Workers were bitterly opposed to the ethic of selfish individualism at the heart of the new economic system. One labor leader, writing in the Voice, denounced this new "Spirit of the Age", the imperative that people "get gain … gain wealth … forgetting all but self."[9]

A society organized on principles of selfish individualism was, a worker in the Voice put it, "at war with the better and higher feelings of man's nature."[10] The emphasis on accumulation was seen by many as corroding the more altruistic and social parts of human nature. "Man is a social being," wrote another worker, "the very nature and the circumstances necessary to the development of his natural capacities proclaim. ... Sympathy," he continued, was "the only true principle" which "rightly associates the human family. But how often is this great principle misruled by the demands of want – or the schemes of vain or pecuniary policies?"[11]

The single-minded pursuit of wealth had equally pernicious effects on the minds of the industrialists who oppressed them. "Business men," wrote one operative, "in the general scramble for more, almost or entirely neglect all faculties of the mind but those directly called into action by their love of gain."[12] This "love and pursuit of riches" not only "choke[s] the mind and dwarfs it," wrote another operative, "but the disease itself is hopelessly beyond remedy."[13]

The profit motive was also seen as in conflict with Christian ideals of benevolence and charity. Many workers voiced intense opposition to an economic system founded on the sin of "avarice," and the "undue exercise of … selfish propensities."[14] The pursuit of wealth, wrote one worker, "make[s] a total wreck of everything noble, generous or philanthropic," making "dollars … the only joyous sounds that strike upon the ear…the only objects of sincere worship."[15] The divorce of religious principles from industrial relations was, in the words of another, "a fatal wrong", which allowed "professed christians to practice injustice in their business, social and political capacities."[16] They were equally critical of fellow workers who worshiped "at the altar of mammon," a Biblical reference to the demon of gluttony and riches.

Disturbed by the rapid spread of this selfish, individualistic ethic, workers looked to the various reform movements of the period, which organized production according to cooperative, rather than competitive, principles.[17]

Technology as biased towards output[edit]

Many workers were alarmed the disconnect between the enormous liberating potential of the new 'labor-saving' machinery, and the way this technology was instead developed and applied, in the name of maximizing profit, to increase output. Machinery, they argued, should be developed with the aim of freeing people from toil, allowing them more time to cultivate and develop their talents."With such gigantically increased means of production," wrote one worker, "would it not be supposed that the Laboring Classes would be rendered more comfortable?"[18] Instead, they watched with dismay as their work increased, and was fragmented into narrow, routine tasks, leaving them physically and mentally debased. "Compared with their employers," wrote a worker in the Voice, "[workers] are as a class sinking day by day into a still deeper degradation." Another observed that while there was now "machinery enough in New England to do the work of five times its present population performed in the old way ... the consequence is we are nearer starvation."[19]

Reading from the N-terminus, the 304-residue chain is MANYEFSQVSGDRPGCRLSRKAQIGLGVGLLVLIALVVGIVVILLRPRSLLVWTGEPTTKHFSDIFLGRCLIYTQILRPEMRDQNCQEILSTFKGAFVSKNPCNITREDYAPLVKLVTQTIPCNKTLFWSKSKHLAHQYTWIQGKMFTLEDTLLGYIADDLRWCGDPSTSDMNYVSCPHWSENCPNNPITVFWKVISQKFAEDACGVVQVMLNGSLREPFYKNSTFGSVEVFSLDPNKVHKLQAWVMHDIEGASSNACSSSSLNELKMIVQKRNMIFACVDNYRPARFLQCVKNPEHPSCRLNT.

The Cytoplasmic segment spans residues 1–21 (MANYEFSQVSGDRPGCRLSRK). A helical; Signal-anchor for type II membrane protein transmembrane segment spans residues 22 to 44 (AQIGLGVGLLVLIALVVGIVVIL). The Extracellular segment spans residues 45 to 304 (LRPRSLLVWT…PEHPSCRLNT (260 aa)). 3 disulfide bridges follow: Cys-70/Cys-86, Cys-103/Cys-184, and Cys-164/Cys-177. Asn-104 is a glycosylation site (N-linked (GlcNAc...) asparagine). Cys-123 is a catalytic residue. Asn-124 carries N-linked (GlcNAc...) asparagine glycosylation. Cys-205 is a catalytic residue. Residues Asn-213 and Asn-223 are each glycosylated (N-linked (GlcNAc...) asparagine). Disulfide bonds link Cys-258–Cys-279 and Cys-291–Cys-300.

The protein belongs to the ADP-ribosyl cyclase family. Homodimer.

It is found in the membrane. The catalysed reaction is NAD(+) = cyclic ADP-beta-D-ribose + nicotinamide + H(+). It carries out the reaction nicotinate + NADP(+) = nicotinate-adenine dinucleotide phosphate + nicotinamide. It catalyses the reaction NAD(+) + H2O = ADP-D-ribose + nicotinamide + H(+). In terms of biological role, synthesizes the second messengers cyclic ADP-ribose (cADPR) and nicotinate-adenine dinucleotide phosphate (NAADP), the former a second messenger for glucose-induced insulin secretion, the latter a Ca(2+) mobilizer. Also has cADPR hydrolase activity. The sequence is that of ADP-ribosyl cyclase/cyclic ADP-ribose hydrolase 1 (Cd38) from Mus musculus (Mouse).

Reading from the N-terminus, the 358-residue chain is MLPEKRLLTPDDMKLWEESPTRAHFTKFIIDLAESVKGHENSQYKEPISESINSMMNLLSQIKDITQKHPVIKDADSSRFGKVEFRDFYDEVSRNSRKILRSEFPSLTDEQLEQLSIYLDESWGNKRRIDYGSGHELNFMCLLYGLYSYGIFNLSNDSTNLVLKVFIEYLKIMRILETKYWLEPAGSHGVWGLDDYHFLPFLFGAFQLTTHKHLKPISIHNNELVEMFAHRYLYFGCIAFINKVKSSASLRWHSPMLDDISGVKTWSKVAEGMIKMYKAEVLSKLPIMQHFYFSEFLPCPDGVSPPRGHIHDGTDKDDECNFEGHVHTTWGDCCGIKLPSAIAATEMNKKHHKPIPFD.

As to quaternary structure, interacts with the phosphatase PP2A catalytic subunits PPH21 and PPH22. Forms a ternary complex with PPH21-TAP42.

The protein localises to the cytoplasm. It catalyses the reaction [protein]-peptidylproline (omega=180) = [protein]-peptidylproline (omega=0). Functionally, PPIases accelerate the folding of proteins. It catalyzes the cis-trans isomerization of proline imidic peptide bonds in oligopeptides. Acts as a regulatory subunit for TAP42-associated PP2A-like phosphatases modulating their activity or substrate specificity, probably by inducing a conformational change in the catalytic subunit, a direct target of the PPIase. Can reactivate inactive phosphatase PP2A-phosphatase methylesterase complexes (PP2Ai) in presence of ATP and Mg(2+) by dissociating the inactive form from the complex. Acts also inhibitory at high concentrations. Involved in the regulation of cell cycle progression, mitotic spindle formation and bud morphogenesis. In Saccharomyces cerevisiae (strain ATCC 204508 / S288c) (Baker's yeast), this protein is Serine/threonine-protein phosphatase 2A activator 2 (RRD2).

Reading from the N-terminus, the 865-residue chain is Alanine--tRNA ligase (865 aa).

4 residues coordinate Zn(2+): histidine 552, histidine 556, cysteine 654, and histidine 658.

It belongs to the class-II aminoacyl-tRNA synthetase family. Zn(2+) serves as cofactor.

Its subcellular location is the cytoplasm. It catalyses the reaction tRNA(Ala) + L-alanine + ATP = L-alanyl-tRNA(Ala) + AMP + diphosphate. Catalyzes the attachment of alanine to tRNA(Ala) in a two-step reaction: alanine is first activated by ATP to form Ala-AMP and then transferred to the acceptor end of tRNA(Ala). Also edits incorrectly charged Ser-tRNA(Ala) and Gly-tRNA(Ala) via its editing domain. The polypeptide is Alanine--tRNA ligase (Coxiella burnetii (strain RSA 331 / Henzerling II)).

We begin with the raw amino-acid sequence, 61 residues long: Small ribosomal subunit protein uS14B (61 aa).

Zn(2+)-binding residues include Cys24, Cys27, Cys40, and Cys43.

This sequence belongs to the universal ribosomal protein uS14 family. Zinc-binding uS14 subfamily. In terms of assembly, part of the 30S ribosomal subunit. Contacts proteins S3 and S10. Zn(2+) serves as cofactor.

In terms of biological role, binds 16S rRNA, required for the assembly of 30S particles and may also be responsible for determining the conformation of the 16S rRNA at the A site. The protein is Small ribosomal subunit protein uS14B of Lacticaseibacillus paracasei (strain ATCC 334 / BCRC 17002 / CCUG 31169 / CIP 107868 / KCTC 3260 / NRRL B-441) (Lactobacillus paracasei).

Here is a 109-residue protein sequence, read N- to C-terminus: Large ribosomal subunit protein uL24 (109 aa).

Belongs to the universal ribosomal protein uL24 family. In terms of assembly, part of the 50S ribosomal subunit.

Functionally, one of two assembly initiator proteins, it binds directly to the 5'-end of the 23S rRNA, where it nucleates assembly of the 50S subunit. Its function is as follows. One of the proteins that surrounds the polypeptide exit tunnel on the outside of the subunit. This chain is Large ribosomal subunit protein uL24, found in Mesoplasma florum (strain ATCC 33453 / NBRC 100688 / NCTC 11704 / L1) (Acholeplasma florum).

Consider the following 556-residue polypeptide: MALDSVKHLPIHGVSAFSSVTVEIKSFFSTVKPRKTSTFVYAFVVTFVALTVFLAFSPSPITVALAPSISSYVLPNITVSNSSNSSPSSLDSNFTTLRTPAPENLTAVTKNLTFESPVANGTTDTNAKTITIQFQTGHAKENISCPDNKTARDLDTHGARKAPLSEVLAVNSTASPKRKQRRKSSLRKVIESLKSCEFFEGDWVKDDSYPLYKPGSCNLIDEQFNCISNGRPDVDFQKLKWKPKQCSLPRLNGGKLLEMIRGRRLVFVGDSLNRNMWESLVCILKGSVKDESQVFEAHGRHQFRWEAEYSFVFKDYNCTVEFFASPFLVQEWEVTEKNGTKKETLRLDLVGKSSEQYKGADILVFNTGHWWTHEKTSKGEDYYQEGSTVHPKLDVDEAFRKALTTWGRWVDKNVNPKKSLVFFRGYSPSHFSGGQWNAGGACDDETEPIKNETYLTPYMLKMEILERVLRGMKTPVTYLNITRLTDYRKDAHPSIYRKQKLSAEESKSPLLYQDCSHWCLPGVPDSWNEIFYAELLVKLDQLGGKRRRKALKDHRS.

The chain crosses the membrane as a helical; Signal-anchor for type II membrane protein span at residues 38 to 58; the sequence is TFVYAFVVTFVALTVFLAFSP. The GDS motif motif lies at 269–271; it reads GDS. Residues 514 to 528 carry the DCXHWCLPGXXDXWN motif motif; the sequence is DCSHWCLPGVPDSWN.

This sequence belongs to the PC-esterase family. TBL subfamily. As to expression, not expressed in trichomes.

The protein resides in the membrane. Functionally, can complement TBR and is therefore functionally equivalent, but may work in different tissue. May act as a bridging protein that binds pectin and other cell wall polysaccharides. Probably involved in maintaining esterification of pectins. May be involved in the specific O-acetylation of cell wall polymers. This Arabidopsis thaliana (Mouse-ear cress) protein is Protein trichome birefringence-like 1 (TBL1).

This was not the attack of the caricatured, machine-sabotaging, "luddite." These workers were instead criticizing the definition of "efficiency" under the new economic system, in which "costs" were restricted to monetary expenses, and "benefits" were defined by physical output. Any benefit outside of this narrow calculus—such as whether the work was enjoyable, or was designed to engage workers' intelligence—were not counted as a "gain", and was seen instead as either irrelevant or counterproductive to "profitable" work.

Criticism of the division of labor[edit]

Workers were also critical of the new ways in which factory work was organized, which was often reduced to fragmented, monotonous, and tedious tasks. While this division of labor produced unprecedented increases in productivity and output, workers were weary of its effects on their character, and their capacities for learning and self-development.

Many workers had come to Lowell for its vibrant, working class intellectual culture: they read voraciously in libraries and reading rooms, attended public lectures on topics ranging from astronomy to music, and even pursued literary composition (defying factory rules, some would even fasten verses to their spinning frames, "to train their memories," and pin up mathematical problems in the rooms where they worked).[20]

But they quickly found that this desire and capacity for self-development was incompatible with the long days filled with dreary tasks required by factory work. "Who," asked an operative writing in the Voice, "after thirteen hours of steady application to monotonous work, can sit down and apply her mind to deep and long continued thought? … Where is the opportunity for mental improvement?"[21] A former Lowell operative, looking back on her experience in the mills, expressed a similar view: "After one has worked from ten to fourteen hours at manual labor, it is impossible to study History, Philosophy, or Science," she wrote. "I well remember the chagrin I often felt when attending lectures, to find myself unable to keep awake. ... I am sure few possessed a more ardent desire for knowledge than I did, but such was the effect of the long hour system, that my chief delight was, after the evening meal, to place my aching feet in an easy position, and read a novel."[22]